News Perspectives on the Future of Responsible AI in Africa

RAIN-Africa participated in an event co-hosted with the Montreal AI Ethics Institute (MAIEI) on December 14th. The Perspectives on the Future of Responsible AI in Africa event was structured as an diverse and extended discussion that gave insights into how responsible AI could be promoted in Africa and how understandings of ethics and social impact might have to be revised when it comes to the implementation of AI-enabled tools in Africa.

After a short introduction by Connor Wright (MAIEI), attendees were split into two breakout rooms to discuss and develop solutions to the following questions:

  1. Given the opportunities and challenges for developing and using AI in, what should be done NOW to promote responsible AI?
  2. Does our understanding of Responsible or Ethical AI need to be fundamentally adapted to apply to the social concepts and historical biases that underlay many Africa cultures, such as Ubuntu? Where are their overlaps with international ethical concepts and where do we need to adapt?
  3. How do we build strategic partnerships to understand the responsible use of AI for sustainable development?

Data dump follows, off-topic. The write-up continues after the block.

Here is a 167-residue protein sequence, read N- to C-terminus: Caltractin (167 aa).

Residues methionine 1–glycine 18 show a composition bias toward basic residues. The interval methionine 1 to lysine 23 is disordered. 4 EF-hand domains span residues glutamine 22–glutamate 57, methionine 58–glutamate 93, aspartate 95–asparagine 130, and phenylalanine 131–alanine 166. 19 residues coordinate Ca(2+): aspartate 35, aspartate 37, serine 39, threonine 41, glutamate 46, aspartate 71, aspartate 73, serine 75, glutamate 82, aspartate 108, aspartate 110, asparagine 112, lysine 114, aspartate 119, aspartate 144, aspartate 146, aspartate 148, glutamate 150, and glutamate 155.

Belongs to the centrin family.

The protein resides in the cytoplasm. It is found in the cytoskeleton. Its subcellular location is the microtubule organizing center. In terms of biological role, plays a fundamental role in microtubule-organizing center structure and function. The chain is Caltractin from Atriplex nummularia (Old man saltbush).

The attendee were split into two groups to promote more in depth discussion. Each had  representatives from RAIN-Africa, with Prof. Christoph Lütge and Laud Ammah in one room and Prof. Jerry John Kponyo and Dr. Caitlin Corringen in the other.

After 45 minutes of discussion, attendees were brought back together to discuss important findings from their groups and summarize the event.

Some of the major points raised during the discussions included:

  •  The lack of datasets derived in Africa (used, for instance, to benchmark facial recognition technology ).
  • AI is being driven by the US/western developers and companies. Therefore, there is a need to tackle this challenge first before discussing further regionalization within the African continent.
  • Many of the well-known ethical frameworks do not take things like „community” into account and instead focus more on individual impacts and rights. Since ethical considerations with AI are often about tradeoffs, developers and users of AI in Africa might have to consider how their ethical priorities match those of the often used ethical AI guidelines.
  • The impact of AI will be minimal if it is not attuned to the culture/context it is being used in. There is a need to understand the environment in order for the AI application to be human centered. This involve interdisciplinary approaches to AI development that rely not only on technical, but also cultural expertise.
  • We cannot avoid the oncoming AI future, especially when it comes to incorporating it into higher education curriculums. We should care more about teaching students and workers about the potentials AND risks of employing AI-enabled tools.
  • There is also a lot of work needed to be done on the government’s side. We cannot expect people developing ethical solutions if we are involved in an inadequate environment, such as corruption.
  • There is a lack of understanding and current institutional weakness needs to be remedied to promote responsible AI.